The coalition of community groups behind the legal challenge — which includes the Surfrider Foundation, KAHEA: The Hawaiian-Environmental Alliance, and the Ka Iwi Coalition — says allowing the 308-foot-tall hotel and residential tower in a shoreline setback area would blow a huge hole through the special rules designed to protect the character of Waikiki, the heart of the state’s visitor industry.

These rules are intended to protect beach access and ocean-mountain views along the beach by limiting the height, location and density of new buildings.

The $200 million high-rise would be built on the site of the Moana Surfrider’s existing 8-story Diamond Head Tower, a narrow strip of land between Kuhio Beach and the historic Banyan wing of the hotel.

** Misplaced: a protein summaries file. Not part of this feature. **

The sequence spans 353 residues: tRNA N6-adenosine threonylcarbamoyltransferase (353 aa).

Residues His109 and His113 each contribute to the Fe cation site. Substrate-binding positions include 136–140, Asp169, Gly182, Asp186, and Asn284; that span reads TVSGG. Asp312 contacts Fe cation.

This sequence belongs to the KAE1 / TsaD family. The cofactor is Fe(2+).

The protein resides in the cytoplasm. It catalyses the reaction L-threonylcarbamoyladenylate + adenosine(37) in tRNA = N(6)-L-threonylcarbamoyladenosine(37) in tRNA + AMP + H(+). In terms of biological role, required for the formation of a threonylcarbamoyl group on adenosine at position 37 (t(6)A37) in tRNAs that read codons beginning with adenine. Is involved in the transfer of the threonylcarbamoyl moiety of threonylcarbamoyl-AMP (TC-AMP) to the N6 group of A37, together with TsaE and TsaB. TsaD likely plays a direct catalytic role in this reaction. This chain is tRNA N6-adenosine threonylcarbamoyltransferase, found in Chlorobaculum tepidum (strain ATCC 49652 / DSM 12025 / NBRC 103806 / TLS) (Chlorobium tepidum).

There’s no disagreement that the new hotel would encroach 73.4 percent of the way into the 100-foot setback where new construction is normally disallowed by zoning restrictions, or that it would be far taller than the special district rules allow.

In order to proceed with the project, Kyo-ya had to seek a variance from existing zoning restrictions. The variance was approved in December 2010 by David Tanoue, who was then the director of the Department of Planning and Permitting, and later upheld on appeal by the Zoning Board of Appeals. The coalition of groups appealed to the Circuit Court, and lost again.

Although the variance has so far withstood legal challenge, it relies on legal contortions that defy common sense and inevitably feed a sense of cynicism.